Here's an interview I've always liked--reprinted for those who missed it.
Friday, February 10, 2006
Pro-File: Marijane Meaker aka Vin Packer aka M.E. Kerr. I’ve always rated Vin Packer (Marijane Meaker) as one of the three or four best of the paperback original writers. She came as close to turning pulp into mainstream as anybody ever did—and in this instance I mean this as a high compliment. She was frequently compared to John O’Hara and while the influence was obviously there, she had baroque wit in her Big City novels and a dark Faulknerian strain in her Deep South novels that nobody else came close to matching. One of her lost gems is a Gold Medal novel called The Girl on The Best-Seller List, which is her take on the sad (and at the time notorious) Peyton Place writer Grace Metalious. And none of this even touches on her best-selling award-winning Young Adult career as M.E. Kerr. tMarijane Meaker is one of the great ones.
What is your current novel?
1.I have just finished Scott Free, a new Vin Packer about a transgendered detective who was Scott(male) and is becoming Scotti (female). It is now being offered to publishing houses by McIntosh & Otis of NYC, my agent.
2.Your current project?
I also just finished a young adult novel( under my pseudonym M.E. Kerr) about an undocumented Latino boy and a girl he meets when he works for her contractor father. I am now beginning a lesbian comedy of the 50's, an adult novel as Marijane Meaker. I am delighted to say Stark House is reprinting many Vin Packer novels, bringing them out with such care.
3.Greatest pleasure as a writer?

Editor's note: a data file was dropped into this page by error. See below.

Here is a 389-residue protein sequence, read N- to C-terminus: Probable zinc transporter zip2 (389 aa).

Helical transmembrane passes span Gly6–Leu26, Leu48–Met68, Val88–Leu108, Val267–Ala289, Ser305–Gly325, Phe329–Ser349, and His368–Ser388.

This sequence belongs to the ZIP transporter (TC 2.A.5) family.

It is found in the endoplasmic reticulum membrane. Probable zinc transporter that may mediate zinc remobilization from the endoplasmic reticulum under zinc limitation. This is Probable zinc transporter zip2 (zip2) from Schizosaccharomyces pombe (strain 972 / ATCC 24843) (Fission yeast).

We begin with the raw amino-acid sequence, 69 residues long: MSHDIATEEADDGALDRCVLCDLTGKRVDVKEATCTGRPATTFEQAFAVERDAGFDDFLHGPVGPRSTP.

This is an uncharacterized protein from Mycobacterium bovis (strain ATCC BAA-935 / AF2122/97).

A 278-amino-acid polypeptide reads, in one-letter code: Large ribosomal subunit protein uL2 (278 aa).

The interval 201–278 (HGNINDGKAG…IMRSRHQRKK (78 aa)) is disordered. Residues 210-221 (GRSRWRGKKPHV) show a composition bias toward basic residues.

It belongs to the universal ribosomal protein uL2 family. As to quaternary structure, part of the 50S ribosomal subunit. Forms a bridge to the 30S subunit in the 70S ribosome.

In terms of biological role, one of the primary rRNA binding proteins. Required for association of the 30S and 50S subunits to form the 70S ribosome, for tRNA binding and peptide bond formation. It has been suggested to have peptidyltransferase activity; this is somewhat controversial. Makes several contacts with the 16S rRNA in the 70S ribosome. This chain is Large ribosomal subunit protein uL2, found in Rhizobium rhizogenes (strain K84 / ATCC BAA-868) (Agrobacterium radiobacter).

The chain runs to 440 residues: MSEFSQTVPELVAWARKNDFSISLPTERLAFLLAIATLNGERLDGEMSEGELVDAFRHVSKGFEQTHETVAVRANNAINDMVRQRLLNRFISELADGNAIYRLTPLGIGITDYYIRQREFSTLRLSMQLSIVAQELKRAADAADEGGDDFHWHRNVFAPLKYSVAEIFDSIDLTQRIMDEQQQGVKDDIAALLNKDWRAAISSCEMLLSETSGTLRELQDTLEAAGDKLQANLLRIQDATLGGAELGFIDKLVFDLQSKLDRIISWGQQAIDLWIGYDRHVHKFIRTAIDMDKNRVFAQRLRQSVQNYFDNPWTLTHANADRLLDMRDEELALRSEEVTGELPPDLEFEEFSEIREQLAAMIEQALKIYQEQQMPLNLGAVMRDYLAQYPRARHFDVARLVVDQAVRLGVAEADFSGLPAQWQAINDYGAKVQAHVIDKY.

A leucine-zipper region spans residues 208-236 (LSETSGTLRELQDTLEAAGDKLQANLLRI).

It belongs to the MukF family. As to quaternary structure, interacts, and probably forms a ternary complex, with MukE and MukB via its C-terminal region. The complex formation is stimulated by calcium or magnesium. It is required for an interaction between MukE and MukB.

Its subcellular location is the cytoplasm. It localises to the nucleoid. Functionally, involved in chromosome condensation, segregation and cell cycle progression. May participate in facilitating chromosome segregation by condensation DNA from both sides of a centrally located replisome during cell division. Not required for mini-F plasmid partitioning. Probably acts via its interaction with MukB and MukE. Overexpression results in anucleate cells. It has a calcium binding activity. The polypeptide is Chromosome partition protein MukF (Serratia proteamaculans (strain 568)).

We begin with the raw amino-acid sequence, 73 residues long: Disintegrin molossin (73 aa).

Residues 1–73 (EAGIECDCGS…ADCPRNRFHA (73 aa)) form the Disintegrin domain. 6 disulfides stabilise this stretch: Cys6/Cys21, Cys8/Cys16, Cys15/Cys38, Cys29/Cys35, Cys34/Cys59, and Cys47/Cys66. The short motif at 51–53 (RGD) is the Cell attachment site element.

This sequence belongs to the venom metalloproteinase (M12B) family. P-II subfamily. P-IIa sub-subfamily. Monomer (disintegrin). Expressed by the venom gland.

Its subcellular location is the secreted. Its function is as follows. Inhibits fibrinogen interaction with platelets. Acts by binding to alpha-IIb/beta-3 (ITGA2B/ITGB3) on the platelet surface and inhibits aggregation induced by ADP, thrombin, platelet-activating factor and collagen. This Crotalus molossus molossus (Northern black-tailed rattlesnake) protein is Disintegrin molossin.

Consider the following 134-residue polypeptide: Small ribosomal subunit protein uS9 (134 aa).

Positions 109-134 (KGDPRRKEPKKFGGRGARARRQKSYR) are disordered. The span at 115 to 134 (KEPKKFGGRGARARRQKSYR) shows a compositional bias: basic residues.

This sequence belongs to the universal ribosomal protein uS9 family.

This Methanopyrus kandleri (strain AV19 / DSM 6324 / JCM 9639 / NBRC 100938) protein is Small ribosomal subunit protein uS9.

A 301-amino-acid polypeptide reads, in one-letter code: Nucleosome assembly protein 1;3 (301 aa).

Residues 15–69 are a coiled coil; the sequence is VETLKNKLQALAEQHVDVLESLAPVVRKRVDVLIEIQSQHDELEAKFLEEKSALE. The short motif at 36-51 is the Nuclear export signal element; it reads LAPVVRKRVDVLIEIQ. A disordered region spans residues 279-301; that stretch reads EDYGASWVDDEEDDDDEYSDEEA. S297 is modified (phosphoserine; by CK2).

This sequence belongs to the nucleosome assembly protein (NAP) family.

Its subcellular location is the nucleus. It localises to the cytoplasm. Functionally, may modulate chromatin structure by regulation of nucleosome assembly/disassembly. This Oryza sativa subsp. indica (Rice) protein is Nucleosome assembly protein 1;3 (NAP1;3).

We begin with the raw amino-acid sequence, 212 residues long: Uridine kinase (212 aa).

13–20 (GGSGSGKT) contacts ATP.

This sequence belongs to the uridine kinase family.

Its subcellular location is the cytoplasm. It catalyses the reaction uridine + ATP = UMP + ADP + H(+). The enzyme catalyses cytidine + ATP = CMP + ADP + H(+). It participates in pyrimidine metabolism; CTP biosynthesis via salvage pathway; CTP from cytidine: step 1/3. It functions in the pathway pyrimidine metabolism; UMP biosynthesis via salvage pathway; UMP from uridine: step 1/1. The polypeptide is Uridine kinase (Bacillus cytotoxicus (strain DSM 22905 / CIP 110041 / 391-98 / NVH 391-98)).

The freedom to be what I always wanted to be (for some 50 years now) and the pleasure of finding a new idea in everything from something a neighbor tells you, something in another author's book that triggers your imagination, something you see, remember, hear about, read about or imagine. Writing can also be a career from which you never have to retire.
4. Greatest displeasure as a writer?
The greatest displeasure is sometimes watching the disappearance of the caring editor, the midlist novel, the small independent publisher, and the avid young reader who existed before computers.
5. Advice to the publishing world?
Help beginning writers, nurture them as writers like Anne Tyler, William Kennedy, Elmore Leonard, Stephen King etc. were encouraged with advances, advice, and patience while they developed their skills.
6. Which writers would you like to see in print again?
Peter Rabe, Charles Williams and there was a paperback writer, Jerry Weil*, who wrote regular novels and suspense.
7. Do you remember selling your first novel?
Dick Carroll, then editor of Gold Medal books was taking me to lunch. I was 22. In the cab, just as we went under the ramp near Grand Central Station, he said, "We're going to buy your book," and the taxi came out of the darkness to sunny Park Avenue. I'll never forget it. The book, by the way, was at that point one chapter and an outline. He advanced me $2000. It was 1952. Imagine what an unbelievable windfall.
*Ed here: Coincidence. A week ago I was at Half Price Books and found in their Nostalgia section three Jerry Weil novels for a buck each. I remembered how much I’d liked his stuff—he was kind of soft-core hardboiled Francoise Sagan, in other words, you never knew what the hell he was going to write next but he was an interesting guy—read one of them Escapade and liked it a lot. One of the many good writers lost to time.
posted by Gormania at 1:27 PM